0
$\begingroup$

I am solving an optimization problem that uses sub-gradient method. I changed the problem and now it requires me to find Euclidean projection of a point $y$ onto following convex set:

$$S=\{(x_1,x_2,x_3,x_4):x_1+x_2+x_3-x_4=a\}$$

$a$ being a constant belonging to $\mathbb R$. All variables are in real number space. $y$ belongs to $\mathbb R^4$.

I already know that if the last term was an addition instead of subtraction, it would be a projection onto a simplex that has a straightforward algorithm to solve.

$\endgroup$
0
$\begingroup$

Hint: Try setting $x=y+t(1,1,1,-1)$ (the vector being in the direction of the normal) and find $t$ so that $x\in S$.

$\endgroup$
  • $\begingroup$ One thing that I forgot to mention is that for both $x_i$ and $y_i$ we have $x_i and y_i => 0$ $\endgroup$ – Masoud Aug 27 '16 at 17:26
  • $\begingroup$ I did imagine there might be a catch somewhere. That actually change the problem quite a lot. If the projection onto $S$ does not satisfy your criteria, then you have to compute all different orthogonal projections onto each of the subspaces $x_i=0$ and pick the one with the smallest distance. Is that sort of clear? $\endgroup$ – H. H. Rugh Aug 27 '16 at 17:36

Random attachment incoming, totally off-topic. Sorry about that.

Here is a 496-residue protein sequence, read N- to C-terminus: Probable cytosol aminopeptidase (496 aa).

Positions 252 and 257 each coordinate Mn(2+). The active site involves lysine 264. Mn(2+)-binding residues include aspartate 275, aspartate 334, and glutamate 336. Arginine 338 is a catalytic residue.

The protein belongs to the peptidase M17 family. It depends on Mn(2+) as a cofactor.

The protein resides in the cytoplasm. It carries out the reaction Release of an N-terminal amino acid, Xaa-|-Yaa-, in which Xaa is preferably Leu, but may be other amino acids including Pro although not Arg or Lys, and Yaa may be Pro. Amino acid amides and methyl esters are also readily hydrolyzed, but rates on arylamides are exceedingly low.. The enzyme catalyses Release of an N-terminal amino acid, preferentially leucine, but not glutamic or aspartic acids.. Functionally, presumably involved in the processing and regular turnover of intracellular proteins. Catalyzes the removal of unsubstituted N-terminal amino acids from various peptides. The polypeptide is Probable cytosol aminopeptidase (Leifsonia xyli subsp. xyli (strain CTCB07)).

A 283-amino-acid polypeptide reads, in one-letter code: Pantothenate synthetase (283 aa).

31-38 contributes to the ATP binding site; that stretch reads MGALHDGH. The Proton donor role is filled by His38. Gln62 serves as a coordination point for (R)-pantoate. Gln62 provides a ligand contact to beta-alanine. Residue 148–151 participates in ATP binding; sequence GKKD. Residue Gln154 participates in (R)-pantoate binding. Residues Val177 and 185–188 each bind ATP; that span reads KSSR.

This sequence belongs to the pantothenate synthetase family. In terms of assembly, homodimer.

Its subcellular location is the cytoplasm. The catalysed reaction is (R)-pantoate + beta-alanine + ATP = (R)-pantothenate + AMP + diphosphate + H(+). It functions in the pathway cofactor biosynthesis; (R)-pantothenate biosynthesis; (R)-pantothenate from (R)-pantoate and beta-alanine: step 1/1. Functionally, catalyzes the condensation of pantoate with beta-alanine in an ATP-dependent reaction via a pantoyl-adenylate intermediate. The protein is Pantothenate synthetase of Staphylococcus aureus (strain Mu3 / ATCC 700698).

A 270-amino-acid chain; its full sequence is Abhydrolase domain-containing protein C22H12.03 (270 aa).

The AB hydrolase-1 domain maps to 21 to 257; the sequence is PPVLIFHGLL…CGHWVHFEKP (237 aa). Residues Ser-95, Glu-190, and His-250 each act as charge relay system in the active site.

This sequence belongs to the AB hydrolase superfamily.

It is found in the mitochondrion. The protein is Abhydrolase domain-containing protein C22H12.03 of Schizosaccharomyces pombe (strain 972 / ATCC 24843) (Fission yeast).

• $\begingroup$ You mean the projection process needs to be done for each $x_i=0$ and then pick the closest one to $y$? $\endgroup$ – Masoud Aug 27 '16 at 17:41
  • $\begingroup$ Yes, at least if, as I presume, the goal is to minimize the distance? $\endgroup$ – H. H. Rugh Aug 27 '16 at 17:44
  • $\begingroup$ Yes per definition of projection. Thanks $\endgroup$ – Masoud Aug 27 '16 at 17:47

Your Answer

By clicking “Post Your Answer”, you agree to our terms of service, privacy policy and cookie policy

Not the answer you're looking for? Browse other questions tagged or ask your own question.